Thursday, 2 December 2010
Nowhere are the contradictions in the English character and its history so apparent than in the dramatic events surrounding Campion's last days, the perfidy and sophistic contortions of his prosecutors contrasting so violently with Campion's saintliness and sublime appeal to Reason.
This is not the place to recount the details of Campion's life; brief summaries may be found at Wikipedia and, more trustworthily, the Society of Jesus website. My main purpose is to recommend Evelyn Waugh's book and feature some other web resources on Campion's life. It is a measure of Waugh's intelligence that he grasps the truth that what the Jesuit martyrs were importing from the Continent into Elizabethan England was in effect a new religion, bearing little relation to what went before, importing it into a land whose rulers had, like so many in the north, chosen to reject the civilisation of the Renaissance embodied in the Catholic counter-reformation. This is apparent in the following quotes from Waugh:
"They were conditions, which, in the natural course, could only produce despair, and it depended upon their individual temperaments whether, in desperation, they had recourse to apostasy or conspiracy. It was the work of the missionaries, and most particularly of Campion, to present by their own example a third supernatural solution. They came with gaiety among a people where hope was dead. The past held only regret, and the future apprehension; they brought with them, besides their priestly dignity and indestructible creed, an entirely new spirit of which Campion is the type: the chivalry of Lepanto and the poetry of La Mancha, light, tender, generous and ardent."
"To the Catholics, too, it meant something new, the restless, uncompromising zeal of the counter-Reformation. The Queen's Government had taken away from them the priest that their fathers had known; the simple, unambitious figure who had pottered about the parish, lived among his flock, christened them and married them and buried them; prayed for their souls and blessed their crops; whose attainments were to sacrifice and absolve and apply a few rule-of-thumb precepts of canon law; whose occasional lapses from virtue were expected and condoned; with whom they squabbled over their tithes, about whom they grumbled and gossiped; whom they consulted on every occasion; who had seemed, a generation back, something inalienable from the soil of England, as much a part of their lives as the succession of the seasons - he had been stolen from them, and in his place the Holy Father was sending them, in their dark hour, men of new light, equipped in every Continental art, armed against every frailty, bringing a new kind of intellect, new knowledge, new holiness. Campion and Persons found themselves travelling in a world that was already tremulous with expectation."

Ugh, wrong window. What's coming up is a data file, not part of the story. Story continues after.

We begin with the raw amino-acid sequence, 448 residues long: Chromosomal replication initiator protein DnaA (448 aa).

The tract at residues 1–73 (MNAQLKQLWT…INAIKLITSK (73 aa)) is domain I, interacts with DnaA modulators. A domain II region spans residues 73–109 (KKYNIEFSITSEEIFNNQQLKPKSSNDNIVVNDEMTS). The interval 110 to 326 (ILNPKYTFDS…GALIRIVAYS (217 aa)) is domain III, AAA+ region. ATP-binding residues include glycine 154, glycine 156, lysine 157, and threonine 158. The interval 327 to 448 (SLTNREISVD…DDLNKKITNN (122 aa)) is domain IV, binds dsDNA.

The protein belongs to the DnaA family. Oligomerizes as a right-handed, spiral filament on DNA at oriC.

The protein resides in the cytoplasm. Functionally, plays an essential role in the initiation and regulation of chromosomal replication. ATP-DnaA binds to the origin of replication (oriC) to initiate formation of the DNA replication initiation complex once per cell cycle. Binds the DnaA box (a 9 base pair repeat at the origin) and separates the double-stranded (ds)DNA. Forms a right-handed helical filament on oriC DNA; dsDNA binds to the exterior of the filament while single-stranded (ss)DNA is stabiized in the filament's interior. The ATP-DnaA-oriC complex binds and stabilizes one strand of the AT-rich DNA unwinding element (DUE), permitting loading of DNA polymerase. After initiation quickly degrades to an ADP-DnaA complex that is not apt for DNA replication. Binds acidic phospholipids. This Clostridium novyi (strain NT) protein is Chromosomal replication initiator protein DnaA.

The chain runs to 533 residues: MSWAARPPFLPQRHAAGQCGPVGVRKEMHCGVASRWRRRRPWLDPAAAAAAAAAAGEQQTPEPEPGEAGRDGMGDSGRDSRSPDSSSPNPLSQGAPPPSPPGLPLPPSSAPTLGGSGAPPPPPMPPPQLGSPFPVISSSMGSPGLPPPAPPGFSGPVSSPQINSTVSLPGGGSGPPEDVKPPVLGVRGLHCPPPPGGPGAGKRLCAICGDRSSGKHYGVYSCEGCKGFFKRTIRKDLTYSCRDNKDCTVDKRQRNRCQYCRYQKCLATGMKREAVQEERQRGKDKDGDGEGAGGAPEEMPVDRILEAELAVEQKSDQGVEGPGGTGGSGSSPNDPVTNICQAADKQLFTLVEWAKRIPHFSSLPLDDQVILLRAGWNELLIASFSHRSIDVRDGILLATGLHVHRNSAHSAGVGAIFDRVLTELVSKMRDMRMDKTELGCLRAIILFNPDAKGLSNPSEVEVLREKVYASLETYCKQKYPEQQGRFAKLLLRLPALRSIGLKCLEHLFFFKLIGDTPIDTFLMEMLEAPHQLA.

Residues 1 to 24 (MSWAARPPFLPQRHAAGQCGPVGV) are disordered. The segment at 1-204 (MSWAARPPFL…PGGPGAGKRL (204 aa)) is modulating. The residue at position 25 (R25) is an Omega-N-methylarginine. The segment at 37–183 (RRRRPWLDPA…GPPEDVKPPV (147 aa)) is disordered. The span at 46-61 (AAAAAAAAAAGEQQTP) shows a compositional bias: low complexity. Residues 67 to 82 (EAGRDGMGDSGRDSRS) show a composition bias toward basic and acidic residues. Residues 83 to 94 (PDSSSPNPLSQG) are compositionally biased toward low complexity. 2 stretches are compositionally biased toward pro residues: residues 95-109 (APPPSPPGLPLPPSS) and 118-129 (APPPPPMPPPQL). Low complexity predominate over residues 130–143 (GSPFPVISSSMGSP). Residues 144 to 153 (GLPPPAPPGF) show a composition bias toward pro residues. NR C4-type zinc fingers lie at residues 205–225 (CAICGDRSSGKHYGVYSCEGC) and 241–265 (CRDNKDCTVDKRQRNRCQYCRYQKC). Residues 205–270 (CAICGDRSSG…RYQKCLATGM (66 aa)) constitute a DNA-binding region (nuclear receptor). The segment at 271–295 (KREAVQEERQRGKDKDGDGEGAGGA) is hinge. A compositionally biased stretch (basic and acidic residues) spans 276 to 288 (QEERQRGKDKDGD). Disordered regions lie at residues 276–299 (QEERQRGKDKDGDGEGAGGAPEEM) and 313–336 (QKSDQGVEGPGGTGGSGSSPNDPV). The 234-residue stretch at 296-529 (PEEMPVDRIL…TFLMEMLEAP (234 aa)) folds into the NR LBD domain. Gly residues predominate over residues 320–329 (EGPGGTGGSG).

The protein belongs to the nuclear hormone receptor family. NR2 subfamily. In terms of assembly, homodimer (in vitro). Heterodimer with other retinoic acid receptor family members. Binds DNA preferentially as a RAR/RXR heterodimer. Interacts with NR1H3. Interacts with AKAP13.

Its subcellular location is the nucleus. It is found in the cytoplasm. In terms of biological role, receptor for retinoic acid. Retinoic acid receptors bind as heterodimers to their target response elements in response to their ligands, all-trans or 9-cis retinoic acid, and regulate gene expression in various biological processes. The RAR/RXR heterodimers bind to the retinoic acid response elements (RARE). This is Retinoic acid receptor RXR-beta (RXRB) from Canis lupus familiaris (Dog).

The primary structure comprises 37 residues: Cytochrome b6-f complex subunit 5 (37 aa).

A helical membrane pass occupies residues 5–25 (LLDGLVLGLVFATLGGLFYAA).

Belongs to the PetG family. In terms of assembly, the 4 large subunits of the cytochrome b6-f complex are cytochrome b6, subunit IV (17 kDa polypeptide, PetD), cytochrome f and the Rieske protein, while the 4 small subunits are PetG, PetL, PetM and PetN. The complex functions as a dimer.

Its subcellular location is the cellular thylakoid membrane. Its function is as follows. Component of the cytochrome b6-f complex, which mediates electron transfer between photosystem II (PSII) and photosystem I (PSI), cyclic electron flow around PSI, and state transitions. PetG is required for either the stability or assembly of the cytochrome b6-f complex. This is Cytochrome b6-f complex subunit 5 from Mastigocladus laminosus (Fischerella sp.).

Evidence not only of Waugh's perspicacity, but also of his admirably sinuous and nuanced style. In 1946 Waugh wrote a new preface for the American edition of the book, in which he says the following: